A long-standing and complicated formula divides up the cash. It takes account of factors such as the relative prosperity of an area, the demographics of the population and how urban or rural the population is.

But some Labour councils think they are getting a bad deal and want the formula changed.

Changing the funding formula would mean there would be winners and losers and many other councils are happy with it as it stands.

Leaving Cosla will not mean a change in the formula - that would ultimately be up to the Scottish government.

But some Labour councillors are known to feel frustrated that they cannot gain an agreement at Cosla to try to get the formula changed and feel that membership of the umbrella body is not currently value for money.

One source said there was frustration that Cosla was not able to take a stand against Scottish government policies which they believed were harming local government, even although Labour-controlled councils provided Cosla with the majority of its cash.

Because Cosla seeks to represent the views of all 32 Scottish councils, it is rarely possible for it to gain agreements to take a stand on any controversial party political issue.

Collective interests

Councils are required to give a full financial year's notice of their intention to quit Cosla.

Three other Labour councils in central Scotland - including Glasgow - are likely to decide what to do in the next few weeks while some others are known to be watching events closely.

Cosla currently represents the collective interests of all councils and also negotiates Scotland-wide pay deals with unions.

Dave Watson, Scottish organiser for pay and campaigns with trade union Unison, said that while the union had had disagreements with Cosla over the years, he would not encourage or support its break up.

Mr Watson said: "Local government needs a strong collective voice in the face of government centralisation and cuts.

"Breakaways simply weaken the message and encourages divide and rule. We would therefore encourage the parties to sort out their disagreements as the procedures allow.

"The employers' side of the national bargaining machinery is administered by Cosla, but it could be done in a different way. Again we are not encouraging this.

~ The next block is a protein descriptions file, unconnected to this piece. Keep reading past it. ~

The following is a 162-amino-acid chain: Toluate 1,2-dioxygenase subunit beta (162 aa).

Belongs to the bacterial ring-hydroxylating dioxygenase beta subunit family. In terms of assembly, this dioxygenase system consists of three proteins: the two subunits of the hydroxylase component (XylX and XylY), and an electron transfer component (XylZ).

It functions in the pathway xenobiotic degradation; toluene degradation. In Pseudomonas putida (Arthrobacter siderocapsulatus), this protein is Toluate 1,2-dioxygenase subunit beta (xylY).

"The experience of single status implementation and equal pay highlights very clearly the problems with local pay determination.

"No sensible council would want to repeat those mistakes and the financial consequences in the current environment."

The Scottish government said membership of Cosla was up to individual councils but defended the system used to distribute cash.

A Cosla spokesman said: "The reality is that Cosla is the only local government association in the United Kingdom with a 100% membership.

"This will continue to be the case for the rest of this financial year and all of next financial year and during this time the organisation will be doing its absolute utmost to ensure that we resolve the issues that have been raised with us and as well as representing our full 32-council membership."

COSLA (8 February 2014)



Two out of Scotland's thirty two local councils (Aberdeen and Dumfries & Galloway) have pulled out of COSLA - the umbrella body and self-styled voice of Scottish local government.

Now this trickle my not turn into a full scale flood, but then again maybe people are finally waking up to what I said about COSLA some time ago. 

If you ask me, the Convention (Convention of Scottish Local Authorities) has been weak and useless for many years and has been irrelevant on most of the big issues of the day - Equal Pay is an example that springs quickly to mind.  

So, I'm not in the least surprised that councils like Aberdeen and Dumfries &Galloway are beginning to vote with their feet.

Aberdeen City Council to break away from COSLA
Aberdeen City Council are the first in Scotland to vote to break away from Cosla. Picture: Complimentary

By FRANK URQUHART

ABERDEEN City Council has become the first city authority in Scotland to vote to breakaway from the umbrella organisation the Convention of Scottish Local Authorities.

The Labour-led coalition administration voted to split from the Convention late last night at a meeting of the full council where concerns were again raised about the financial settlement the authority receives from the Scottish Government.

The members of the council’s rainbow coalition of Labour, Independent and Tory councillors were joined by the Liberal Democrats in voting for the breakaway move.

Councillor Barney Crockett, the leader of the council, said: “Aberdeen certainly does feel that it is too often Scotland’s forgotten city and in the financial settlement we are regularly at the bottom of the league.”

He explained: “We are under huge pressure from local businesses who feel that we need the infrastructure to support the mushrooming business environment in the city. Last year we got 79 per cent of the Scottish average and, given the kind of pressure that comes on a city, it was completely unacceptable to us.”

Mr Crockett claimed that concerns about the council’s continued membership of COSLA had also been raised because of proposed changes in COSLA’s operations which would “even further diminish our voice there.”

He continued: “We have to give a year’s notice if we do intend leaving so we are putting in our year’s notice. We will see how the changes go in COSLA as to whether we effect the departure. But certainly we feel we need a stronger voice than we seem to be getting at the moment in COSLA.”

He claimed that Aberdeen was also the victim of an “enormous asset stripping operation” by the Scottish Government with the closure of Craiginches Prison and the planned closures of both the fire and police service control centres in the city.

Last month Dumfries and Galloway Council gave notice that it intends to terminate its £110,000-a-year membership of the Convention.